Did you know that if you live in a home that was built before 1970 or by a major highway, your back yard’s soil may be contaminated with lead? This lead could either be coming from paint chipping off of your house or lead gasoline dust. Don’t panic! There are many ways to test for this and to still garden without the risk of contamination. There are also many other reasons to test your soil, including determining the nutrients that are present. This will ultimately help you to become a better gardener by knowing what is in your soil and what will best make your plants thrive.
How to test soil: VINES uses the University of Massachusetts Amherst for our soil tests. This can be done by sending a sample of your soil, a fee, and they then send you back the results. We recommend doing their “Routine Soil Analysis” which tells you the nutrient levels, lead level, and other important factors to having healthy soil. Information and directions about how to complete one of these soil tests can be found here.
What to do if soil is contaminated: If you find out that you have a high amount of lead in your soil, it is VERY important to not grow food directly in it. Many houses in Binghamton were built earlier than 1970 and have this problem. The easiest way to get around this is to either grow in a raised bed or in a portable grow bag. Both of these methods use soil from an outside source such as a local garden center (like Agway) or bagged soil and compost. Our Build a Garden program offers ways to garden for those in need at little to no cost. You could also sign up to be a member of one of our Community Gardens if you want a low cost method of clean gardening. Both the Build a Garden and Community Garden applications will be reopened this spring!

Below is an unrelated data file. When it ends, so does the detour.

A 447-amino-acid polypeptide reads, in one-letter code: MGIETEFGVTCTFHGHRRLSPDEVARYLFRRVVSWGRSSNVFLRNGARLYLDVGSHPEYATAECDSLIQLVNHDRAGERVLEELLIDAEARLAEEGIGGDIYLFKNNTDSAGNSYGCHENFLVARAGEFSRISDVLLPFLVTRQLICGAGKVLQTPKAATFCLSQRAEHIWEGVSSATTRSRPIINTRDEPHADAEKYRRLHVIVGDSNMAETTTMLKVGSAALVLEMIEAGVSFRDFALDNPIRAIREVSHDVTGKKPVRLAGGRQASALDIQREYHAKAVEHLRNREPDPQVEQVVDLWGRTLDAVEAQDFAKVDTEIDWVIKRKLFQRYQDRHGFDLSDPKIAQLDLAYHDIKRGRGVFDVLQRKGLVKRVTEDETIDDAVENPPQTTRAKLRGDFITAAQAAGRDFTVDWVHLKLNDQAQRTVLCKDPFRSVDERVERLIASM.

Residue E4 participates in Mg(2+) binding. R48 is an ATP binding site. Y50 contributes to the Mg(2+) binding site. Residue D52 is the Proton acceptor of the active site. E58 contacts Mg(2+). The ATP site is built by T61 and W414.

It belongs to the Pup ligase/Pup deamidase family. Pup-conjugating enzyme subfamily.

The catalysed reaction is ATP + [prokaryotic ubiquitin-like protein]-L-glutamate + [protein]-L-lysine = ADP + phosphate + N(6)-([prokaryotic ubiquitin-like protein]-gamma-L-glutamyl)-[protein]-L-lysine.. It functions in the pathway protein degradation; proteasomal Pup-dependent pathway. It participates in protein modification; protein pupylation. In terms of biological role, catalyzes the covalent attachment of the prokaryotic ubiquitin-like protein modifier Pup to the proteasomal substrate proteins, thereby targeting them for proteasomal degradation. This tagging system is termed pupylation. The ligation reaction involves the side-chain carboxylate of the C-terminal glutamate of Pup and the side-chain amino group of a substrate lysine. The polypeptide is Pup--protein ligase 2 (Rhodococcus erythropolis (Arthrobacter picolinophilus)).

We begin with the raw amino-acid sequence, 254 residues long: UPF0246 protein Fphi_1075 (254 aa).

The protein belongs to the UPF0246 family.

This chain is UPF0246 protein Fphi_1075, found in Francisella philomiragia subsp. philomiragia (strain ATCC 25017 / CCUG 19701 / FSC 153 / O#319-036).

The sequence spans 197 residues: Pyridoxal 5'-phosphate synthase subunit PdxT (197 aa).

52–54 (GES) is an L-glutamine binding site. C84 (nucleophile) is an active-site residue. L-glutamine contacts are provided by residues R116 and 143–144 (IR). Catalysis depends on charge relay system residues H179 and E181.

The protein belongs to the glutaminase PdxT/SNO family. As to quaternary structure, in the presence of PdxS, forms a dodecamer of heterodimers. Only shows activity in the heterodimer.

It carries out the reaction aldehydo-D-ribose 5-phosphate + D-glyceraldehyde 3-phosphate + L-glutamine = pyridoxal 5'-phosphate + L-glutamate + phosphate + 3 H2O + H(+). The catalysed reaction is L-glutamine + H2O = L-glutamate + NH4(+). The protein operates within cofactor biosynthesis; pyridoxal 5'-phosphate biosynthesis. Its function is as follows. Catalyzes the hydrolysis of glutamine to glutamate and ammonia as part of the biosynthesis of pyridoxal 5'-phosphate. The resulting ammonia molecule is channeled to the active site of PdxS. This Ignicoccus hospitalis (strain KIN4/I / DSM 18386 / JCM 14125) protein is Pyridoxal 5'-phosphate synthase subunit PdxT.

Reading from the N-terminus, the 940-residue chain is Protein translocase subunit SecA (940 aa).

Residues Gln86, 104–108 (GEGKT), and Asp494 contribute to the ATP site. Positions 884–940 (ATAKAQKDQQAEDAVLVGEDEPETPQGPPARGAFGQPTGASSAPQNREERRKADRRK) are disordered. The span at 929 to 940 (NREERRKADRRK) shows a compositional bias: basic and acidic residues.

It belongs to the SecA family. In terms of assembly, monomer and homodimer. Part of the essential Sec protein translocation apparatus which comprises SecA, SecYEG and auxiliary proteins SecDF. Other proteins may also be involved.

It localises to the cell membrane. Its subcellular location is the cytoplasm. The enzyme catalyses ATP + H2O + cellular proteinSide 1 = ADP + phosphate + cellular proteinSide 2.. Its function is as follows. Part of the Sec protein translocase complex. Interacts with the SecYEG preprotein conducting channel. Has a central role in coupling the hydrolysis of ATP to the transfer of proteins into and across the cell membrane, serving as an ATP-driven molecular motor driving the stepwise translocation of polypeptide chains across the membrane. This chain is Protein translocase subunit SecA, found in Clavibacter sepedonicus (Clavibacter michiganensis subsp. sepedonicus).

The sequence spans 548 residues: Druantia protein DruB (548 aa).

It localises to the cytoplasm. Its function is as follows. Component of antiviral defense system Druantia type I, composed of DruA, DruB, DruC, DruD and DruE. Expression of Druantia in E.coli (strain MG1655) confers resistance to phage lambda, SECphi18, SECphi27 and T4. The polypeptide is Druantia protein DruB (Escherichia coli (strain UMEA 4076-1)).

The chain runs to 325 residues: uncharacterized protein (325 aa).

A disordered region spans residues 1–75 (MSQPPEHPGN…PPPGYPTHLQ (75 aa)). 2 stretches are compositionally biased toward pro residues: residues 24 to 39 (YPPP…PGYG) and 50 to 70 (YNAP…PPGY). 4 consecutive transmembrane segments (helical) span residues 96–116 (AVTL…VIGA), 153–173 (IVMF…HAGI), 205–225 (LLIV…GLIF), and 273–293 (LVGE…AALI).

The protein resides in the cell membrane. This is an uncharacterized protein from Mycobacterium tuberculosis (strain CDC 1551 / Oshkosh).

If you want more information about testing your soil and lead, check out this link for a nice general overview. Feel free to ask us any questions as usual!